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SMITH v. SAFEGUARD MUTUAL INSURANCE COMPANY (03/20/68)

decided: March 20, 1968.

SMITH
v.
SAFEGUARD MUTUAL INSURANCE COMPANY, APPELLANT



Appeal from decree of Court of Common Pleas of Philadelphia County, June T., 1966, No. 1777, in case of Carl E. Smith v. Safeguard Mutual Insurance Company.

COUNSEL

Arlin M. Adams, with him William T. Hangley, and Schnader, Harrison, Segal & Lewis, for appellant.

Arnold Levin, with him Freedman, Borowsky & Lorry, for appellee.

Watkins, Montgomery, Jacobs, Hoffman, and Spaulding, JJ. (Ervin, P. J., and Wright, J., absent). Opinion by Jacobs, J.

Author: Jacobs

[ 212 Pa. Super. Page 84]

The appellee claimed damages under the uninsured motorist provision of an insurance policy issued by the appellant. As the parties were unable to agree on the amount of damages, the dispute was submitted to arbitration pursuant to the following standard provision in the policy:

[ 212 Pa. Super. Page 85]

"8. Arbitration: If any person making claim hereunder and the company do not agree that such person is legally entitled to recover damages from the owner or operator of an uninsured automobile because of bodily injury to the insured, or do not agree as to the amount of payment which may be owing under this endorsement, then, upon written demand of either, the matter or matters upon which such person and the company do not agree shall be settled by arbitration in accordance with the rules of the American Arbitration Association, and judgment upon the award rendered by the arbitrators may be entered in any court having jurisdiction thereof. Such person and the company each agree to consider itself bound and to be bound by any award made by the arbitrators pursuant to this endorsement." (Emphasis added.)

An award was made in appellee's favor and appellee's attorney filed a praecipe for judgment on the award with the prothonotary who entered judgment. Appellant moved to strike the judgment on the basis that the entry of judgment was beyond the authority of the prothonotary. The court below refused the motion to strike. We reverse.

If this arbitration were controlled by statute, judgment could not be entered on the arbitration award without confirmation by the court. Three statutes in Pennsylvania cover voluntary arbitration and all require court confirmation before judgment may be entered: (1) the Act of January 12, 1705, 1 Sm. L. 49, 5 P.S. § 8; (2) the Act of June 16, 1836, P. L. 715, 5 P.S. §§ 1-7; (3) the Act of April 25, 1927, P. L. 381, 5 P.S. § 161 et seq. It has been held that the provisions of the first two statutes are not applicable unless referred to in the agreement to arbitrate. Gallup v. Reynolds, 8 Watts 424(1839); Wall's Administrators v. Fife, 37 Pa. 394 (1861). No reference appears in the above quoted arbitration agreement, and therefore, neither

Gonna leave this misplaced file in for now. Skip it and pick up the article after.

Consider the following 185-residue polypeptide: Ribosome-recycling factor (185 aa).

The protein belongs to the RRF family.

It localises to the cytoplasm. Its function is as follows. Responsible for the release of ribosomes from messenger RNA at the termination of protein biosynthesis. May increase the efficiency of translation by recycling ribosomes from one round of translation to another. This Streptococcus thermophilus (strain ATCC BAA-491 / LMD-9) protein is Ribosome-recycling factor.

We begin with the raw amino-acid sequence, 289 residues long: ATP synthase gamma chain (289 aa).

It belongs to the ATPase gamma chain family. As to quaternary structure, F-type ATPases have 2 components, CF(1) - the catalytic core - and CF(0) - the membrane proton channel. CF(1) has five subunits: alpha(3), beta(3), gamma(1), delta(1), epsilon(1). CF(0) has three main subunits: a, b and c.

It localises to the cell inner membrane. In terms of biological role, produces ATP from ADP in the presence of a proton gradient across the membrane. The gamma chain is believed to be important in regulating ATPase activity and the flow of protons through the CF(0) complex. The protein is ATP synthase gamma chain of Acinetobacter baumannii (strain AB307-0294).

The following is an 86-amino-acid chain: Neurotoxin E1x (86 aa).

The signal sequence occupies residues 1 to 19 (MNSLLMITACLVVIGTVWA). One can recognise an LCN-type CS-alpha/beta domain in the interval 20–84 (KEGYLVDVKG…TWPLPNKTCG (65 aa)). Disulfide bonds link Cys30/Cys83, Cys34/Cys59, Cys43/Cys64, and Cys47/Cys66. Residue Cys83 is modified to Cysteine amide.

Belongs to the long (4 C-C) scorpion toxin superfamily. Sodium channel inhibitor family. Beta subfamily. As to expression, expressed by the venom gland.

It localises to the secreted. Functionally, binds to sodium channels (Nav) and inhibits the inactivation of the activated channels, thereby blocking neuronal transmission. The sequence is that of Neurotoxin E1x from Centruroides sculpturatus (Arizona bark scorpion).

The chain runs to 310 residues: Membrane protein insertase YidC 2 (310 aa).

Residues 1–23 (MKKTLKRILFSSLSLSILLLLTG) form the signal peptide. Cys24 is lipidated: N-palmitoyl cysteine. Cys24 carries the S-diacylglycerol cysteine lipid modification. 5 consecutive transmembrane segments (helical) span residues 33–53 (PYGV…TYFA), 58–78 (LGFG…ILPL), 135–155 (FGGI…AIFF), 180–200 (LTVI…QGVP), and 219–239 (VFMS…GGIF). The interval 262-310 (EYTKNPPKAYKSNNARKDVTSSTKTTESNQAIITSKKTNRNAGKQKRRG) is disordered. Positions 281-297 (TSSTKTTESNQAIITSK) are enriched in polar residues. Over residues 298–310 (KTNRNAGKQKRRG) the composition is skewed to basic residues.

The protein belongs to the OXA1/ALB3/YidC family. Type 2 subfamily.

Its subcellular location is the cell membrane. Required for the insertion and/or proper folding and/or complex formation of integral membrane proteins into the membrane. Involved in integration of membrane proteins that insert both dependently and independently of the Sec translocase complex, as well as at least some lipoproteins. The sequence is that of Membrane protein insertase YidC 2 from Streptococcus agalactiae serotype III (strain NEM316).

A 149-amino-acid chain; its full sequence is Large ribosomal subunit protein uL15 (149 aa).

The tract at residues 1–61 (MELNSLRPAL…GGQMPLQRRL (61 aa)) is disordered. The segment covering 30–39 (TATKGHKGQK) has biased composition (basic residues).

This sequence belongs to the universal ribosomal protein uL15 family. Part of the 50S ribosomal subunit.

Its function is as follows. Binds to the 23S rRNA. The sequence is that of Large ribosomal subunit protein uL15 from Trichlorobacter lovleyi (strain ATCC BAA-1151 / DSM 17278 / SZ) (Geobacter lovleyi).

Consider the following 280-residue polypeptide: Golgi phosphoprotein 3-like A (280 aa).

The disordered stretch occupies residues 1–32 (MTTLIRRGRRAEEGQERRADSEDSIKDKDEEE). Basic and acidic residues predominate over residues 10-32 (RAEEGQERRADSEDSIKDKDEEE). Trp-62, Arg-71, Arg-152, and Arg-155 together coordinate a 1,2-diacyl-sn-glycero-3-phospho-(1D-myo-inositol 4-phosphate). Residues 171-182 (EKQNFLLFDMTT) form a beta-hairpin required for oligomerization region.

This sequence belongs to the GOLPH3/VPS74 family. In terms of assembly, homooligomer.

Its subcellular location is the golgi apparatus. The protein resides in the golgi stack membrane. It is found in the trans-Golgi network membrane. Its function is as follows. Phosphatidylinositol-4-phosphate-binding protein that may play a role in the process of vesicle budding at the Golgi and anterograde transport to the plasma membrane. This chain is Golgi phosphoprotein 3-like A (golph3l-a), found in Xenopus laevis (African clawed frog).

[ 212 Pa. Super. Page 86]

    statute is applicable. In J. A. Robbins Co., Inc. v. Airportels, Inc., 418 Pa. 257, 210 A.2d 896(1965), it was held that the parties may provide in their agreement to arbitrate, either that the common law or the Act of 1927 shall apply and "that when the agreement to arbitrate is not by itself determinative of the issue then common law rules regulate the enforcement of the agreement and the award, unless, subsequent to the agreement, the parties, expressly or by implication, further agree that the Act of 1927 shall govern." 418 Pa. at 261, 210 A.2d at 898. Here since the agreement is not determinative and there is no evidence that the parties subsequently agreed to apply the Act of 1927, common law rules control the enforcement of this award.

Appellant argues that the only way a common law arbitration award can be enforced is by an action at law. With this we disagree. Wall's Administrators v. Fife, supra, and Shure v. Goodimate Co., Inc., 302 Pa. 457, 153 A. 757(1931), clearly affirm the principle that the parties may effectively provide, in their agreement to arbitrate, authority for entering judgment on the award. In Wall's Administrators the agreement provided that judgment should be entered on the award "by the prothonotary", and in Shure the agreement contained a warrant of attorney to appear for defendant and confess judgment. Those cases do not control this case because neither a warrant of attorney nor a direction to the ...


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